I understand that I said some controversial statements on the Cross Assault show, and a lot of people are deeply offended with what was said. When I made these statements, I was very heated as I felt that the culture of a scene I have been a part of for over 15 years was being threatened. I unfortunately used extreme examples in the heat of the moment and feel that my statements don’t actually communicate how I feel. This is similar to what people say when they get into an argument with their girlfriend, and they say things that they deeply regret. I sincerely apologise if I have offended anyone. My statements do not reflect those of Capcom or myself. The last thing I want to do is get them in trouble for giving me and the fighting game community the opportunity to have an amazing show like this.
What I was trying to communicate is that mild hostility has always been a defining characteristic of the fighting game scene. Back when arcades were more prevalent, people didn’t like newcomers, and players needed to fight and pay their dues to get respect. The debate I was in was with a person who supported professional leagues, who have intent to censor the community to make it more accessible. I think the sink or swim mentality is something that defined our culture, and if that succeeds it removes something which has been important to help create some of the best fighting game players of our time. I was unfortunately unable to make this point clearly. Again, I am deeply sorry for offending anyone. This was a combination of the people taking things out of context and my own inability in the heat of the moment to defend myself and the community I have loved for over 15 years.
From the former of the articles above:
But there is a grain of truth to what Aris is saying, because frankly a lot of players use the scene as a cocoon where they can shed the usual social decencies and behave badly. I do believe that the scene can be an unwelcoming environment for women. Some of this is due to the game’s natural, high-strung competitive vibe, but a lot of it is just crass behavior that you would not get away with outside of our male-dominated boy’s club. This is way too big of a topic for this article, but it’s something that I think we need to face and address. It’s not about coddling women or sanitizing the scene. It’s about instilling a common sense decency and calling out the blatantly bad behavior that today often gets a pass.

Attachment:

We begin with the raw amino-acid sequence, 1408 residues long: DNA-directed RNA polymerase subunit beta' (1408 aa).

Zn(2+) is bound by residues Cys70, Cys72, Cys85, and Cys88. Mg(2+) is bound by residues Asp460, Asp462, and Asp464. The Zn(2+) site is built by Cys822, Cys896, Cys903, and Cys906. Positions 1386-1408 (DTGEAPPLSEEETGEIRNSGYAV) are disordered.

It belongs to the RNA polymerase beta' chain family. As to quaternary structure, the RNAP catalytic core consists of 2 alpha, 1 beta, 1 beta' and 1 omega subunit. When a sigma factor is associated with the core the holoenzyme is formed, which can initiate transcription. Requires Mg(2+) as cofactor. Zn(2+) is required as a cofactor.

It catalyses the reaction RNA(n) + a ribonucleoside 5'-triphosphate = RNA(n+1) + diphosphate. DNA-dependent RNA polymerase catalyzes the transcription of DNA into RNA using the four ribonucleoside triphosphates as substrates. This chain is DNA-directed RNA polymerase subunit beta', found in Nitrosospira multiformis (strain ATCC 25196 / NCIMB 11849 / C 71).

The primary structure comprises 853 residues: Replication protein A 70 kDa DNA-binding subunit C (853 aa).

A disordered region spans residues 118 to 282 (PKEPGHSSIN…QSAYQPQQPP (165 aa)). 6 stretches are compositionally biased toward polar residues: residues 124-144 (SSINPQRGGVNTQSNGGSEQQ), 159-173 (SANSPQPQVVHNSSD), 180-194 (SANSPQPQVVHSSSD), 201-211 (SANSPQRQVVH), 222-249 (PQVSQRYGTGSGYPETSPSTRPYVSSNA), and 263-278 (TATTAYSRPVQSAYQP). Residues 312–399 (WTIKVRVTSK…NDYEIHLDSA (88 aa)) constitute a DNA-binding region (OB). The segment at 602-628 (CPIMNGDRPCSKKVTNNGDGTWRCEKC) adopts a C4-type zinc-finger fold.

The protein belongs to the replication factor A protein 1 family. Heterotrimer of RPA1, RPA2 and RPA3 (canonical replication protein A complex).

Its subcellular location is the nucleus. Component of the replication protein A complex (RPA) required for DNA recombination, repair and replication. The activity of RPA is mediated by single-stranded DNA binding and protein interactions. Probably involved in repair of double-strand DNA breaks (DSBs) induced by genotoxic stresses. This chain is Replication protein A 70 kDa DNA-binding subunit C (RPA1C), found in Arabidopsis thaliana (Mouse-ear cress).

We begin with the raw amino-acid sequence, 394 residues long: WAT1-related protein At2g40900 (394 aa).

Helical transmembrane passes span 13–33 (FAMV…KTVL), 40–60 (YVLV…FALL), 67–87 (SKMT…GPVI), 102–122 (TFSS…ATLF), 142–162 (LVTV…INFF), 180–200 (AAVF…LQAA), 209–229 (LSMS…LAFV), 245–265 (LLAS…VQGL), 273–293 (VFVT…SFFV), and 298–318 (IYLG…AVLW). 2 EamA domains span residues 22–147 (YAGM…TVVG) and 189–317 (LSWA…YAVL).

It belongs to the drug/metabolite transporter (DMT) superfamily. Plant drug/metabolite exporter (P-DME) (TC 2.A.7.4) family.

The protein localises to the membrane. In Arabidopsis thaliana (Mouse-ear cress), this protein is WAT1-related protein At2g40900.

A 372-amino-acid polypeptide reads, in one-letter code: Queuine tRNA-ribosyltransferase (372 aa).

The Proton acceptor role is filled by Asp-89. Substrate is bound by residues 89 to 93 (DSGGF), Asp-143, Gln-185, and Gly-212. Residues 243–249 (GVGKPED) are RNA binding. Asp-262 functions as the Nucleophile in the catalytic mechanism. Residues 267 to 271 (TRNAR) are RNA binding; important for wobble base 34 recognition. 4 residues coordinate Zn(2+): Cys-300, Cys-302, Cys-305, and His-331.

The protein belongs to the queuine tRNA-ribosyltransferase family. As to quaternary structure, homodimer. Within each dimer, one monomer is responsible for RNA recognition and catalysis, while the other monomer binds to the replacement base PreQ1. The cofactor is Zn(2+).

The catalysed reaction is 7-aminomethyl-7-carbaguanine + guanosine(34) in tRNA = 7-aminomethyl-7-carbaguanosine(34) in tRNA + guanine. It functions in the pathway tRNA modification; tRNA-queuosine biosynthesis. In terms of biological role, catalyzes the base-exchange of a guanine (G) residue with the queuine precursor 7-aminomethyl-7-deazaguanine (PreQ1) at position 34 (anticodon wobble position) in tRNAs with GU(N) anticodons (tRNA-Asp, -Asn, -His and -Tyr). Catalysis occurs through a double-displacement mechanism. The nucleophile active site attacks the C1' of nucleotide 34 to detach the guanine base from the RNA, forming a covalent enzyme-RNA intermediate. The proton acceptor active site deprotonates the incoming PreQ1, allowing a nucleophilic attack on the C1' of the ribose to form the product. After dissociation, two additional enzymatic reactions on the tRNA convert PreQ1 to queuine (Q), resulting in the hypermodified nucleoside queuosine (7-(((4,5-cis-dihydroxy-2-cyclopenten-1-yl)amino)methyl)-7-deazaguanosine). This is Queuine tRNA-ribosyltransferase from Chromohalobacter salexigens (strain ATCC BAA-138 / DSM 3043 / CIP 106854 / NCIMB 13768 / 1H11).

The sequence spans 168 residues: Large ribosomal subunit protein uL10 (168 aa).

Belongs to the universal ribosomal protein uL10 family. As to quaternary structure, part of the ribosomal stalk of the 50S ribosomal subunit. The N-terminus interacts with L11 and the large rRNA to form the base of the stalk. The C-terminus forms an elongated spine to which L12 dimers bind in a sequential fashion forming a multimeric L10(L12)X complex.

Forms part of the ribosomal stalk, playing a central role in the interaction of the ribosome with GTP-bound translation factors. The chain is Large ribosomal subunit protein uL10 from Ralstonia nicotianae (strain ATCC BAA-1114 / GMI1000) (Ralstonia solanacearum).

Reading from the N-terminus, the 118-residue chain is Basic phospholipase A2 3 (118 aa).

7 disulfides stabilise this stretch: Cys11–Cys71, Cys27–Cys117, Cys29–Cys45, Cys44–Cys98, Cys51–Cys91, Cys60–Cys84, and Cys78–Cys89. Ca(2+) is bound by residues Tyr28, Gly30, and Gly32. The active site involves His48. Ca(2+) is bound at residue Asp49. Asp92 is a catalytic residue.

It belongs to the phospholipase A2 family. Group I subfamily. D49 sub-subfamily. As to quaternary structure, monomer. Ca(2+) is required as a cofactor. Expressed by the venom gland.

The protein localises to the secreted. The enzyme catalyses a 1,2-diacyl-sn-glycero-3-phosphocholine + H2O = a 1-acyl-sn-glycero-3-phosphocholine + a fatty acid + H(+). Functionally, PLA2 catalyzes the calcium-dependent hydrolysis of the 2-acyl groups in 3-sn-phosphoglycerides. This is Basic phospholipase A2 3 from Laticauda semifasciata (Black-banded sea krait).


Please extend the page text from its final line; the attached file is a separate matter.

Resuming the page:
We also have to embrace opportunity. The world of fighting games is now much bigger than just players and tournament organizers. When others want to be involved with good intentions, we need to be more accepting. This goes for content producers (who may not be top players), journalists, and casuals who enjoy watching the game but will never attend a major tournament. It also means having a little more sensitivity to demographics outside 18-28 year old males, but like I said, that’s a topic for another day.
And finally, a quote from the latter article, written by one of the founders of SRK:
However, Aris was invited by the fighting game community to attend and help commentate on the exciting events that took place this past weekend at EVO, the annual fighting game tournament of impressive scale. While many members of the FGC found issue with Aris’ statements, this is a clear sign from the FGC in general that we will tolerate not only sexual harassment, but we will also allow people with a completely warped mindset (screaming for players to rape female characters is “mild hostility”?) to speak on behalf of millions of players in very public domains. This blog is not about banning Aris or hatred toward anyone, but this incident is still fresh on the minds of people who populate gaming and fighting game communities. And there is very little closure in sight.
My questions from all of this: